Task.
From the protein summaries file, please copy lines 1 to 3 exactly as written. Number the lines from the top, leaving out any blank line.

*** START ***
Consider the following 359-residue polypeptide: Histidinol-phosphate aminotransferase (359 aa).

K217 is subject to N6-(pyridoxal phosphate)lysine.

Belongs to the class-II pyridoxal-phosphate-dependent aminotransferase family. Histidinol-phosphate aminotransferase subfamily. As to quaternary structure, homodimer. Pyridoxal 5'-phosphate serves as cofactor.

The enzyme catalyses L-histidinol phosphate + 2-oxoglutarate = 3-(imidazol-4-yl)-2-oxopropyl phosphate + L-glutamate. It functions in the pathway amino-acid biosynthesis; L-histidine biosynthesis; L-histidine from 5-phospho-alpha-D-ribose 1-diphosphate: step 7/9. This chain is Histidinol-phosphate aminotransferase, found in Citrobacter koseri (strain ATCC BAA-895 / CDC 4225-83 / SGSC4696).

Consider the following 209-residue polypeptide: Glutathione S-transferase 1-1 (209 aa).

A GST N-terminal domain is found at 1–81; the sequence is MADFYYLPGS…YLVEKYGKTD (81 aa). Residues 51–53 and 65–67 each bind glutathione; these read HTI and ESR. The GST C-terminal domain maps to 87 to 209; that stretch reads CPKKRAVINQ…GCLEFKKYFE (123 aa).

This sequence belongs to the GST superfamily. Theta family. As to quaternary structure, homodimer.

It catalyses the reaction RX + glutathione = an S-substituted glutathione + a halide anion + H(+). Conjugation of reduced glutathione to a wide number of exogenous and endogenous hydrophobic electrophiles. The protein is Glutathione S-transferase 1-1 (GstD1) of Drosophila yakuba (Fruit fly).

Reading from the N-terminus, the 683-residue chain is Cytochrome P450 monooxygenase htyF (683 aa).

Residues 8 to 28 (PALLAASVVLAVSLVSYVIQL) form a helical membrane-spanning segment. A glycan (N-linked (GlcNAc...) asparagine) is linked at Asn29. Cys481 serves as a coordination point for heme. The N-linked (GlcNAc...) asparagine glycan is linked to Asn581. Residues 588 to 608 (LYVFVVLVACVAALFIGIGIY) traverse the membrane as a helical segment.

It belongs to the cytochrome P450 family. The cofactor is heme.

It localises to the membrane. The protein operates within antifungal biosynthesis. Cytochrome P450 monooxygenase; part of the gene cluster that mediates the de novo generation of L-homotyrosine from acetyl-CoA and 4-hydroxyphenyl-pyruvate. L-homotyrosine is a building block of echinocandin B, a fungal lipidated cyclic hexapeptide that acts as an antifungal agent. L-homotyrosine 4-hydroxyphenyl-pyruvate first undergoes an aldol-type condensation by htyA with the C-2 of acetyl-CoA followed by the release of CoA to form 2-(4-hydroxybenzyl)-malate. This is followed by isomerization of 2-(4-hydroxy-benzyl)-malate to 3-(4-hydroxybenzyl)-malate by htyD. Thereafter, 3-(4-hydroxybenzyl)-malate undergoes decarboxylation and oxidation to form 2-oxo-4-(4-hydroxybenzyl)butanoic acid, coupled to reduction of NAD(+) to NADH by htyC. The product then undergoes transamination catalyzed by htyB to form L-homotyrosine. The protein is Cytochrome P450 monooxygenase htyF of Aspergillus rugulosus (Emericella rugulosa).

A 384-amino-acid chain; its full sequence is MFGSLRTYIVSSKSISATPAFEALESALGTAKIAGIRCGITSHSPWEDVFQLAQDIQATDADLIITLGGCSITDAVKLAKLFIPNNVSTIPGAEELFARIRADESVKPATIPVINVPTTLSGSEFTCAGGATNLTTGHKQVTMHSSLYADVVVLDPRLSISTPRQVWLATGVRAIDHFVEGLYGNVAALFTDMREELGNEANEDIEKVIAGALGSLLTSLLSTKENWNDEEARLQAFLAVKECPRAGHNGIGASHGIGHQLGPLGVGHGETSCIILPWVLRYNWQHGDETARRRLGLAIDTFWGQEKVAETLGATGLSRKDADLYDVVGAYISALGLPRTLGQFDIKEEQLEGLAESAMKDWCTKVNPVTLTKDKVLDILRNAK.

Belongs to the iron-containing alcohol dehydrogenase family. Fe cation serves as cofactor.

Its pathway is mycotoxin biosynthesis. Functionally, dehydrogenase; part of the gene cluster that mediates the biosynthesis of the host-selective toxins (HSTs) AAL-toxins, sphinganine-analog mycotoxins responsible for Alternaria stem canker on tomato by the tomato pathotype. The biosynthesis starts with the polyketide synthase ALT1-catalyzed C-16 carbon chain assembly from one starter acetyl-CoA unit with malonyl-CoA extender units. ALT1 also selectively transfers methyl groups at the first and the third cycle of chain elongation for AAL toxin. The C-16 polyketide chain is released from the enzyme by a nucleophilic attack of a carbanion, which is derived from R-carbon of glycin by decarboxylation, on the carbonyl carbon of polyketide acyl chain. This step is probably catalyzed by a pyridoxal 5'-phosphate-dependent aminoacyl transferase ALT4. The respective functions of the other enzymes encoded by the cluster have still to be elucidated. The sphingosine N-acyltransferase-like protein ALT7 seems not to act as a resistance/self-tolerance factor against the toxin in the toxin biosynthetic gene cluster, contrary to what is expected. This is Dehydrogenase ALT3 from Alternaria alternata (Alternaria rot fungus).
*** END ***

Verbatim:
Consider the following 359-residue polypeptide: Histidinol-phosphate aminotransferase (359 aa).

K217 is subject to N6-(pyridoxal phosphate)lysine.

Belongs to the class-II pyridoxal-phosphate-dependent aminotransferase family. Histidinol-phosphate aminotransferase subfamily. As to quaternary structure, homodimer. Pyridoxal 5'-phosphate serves as cofactor.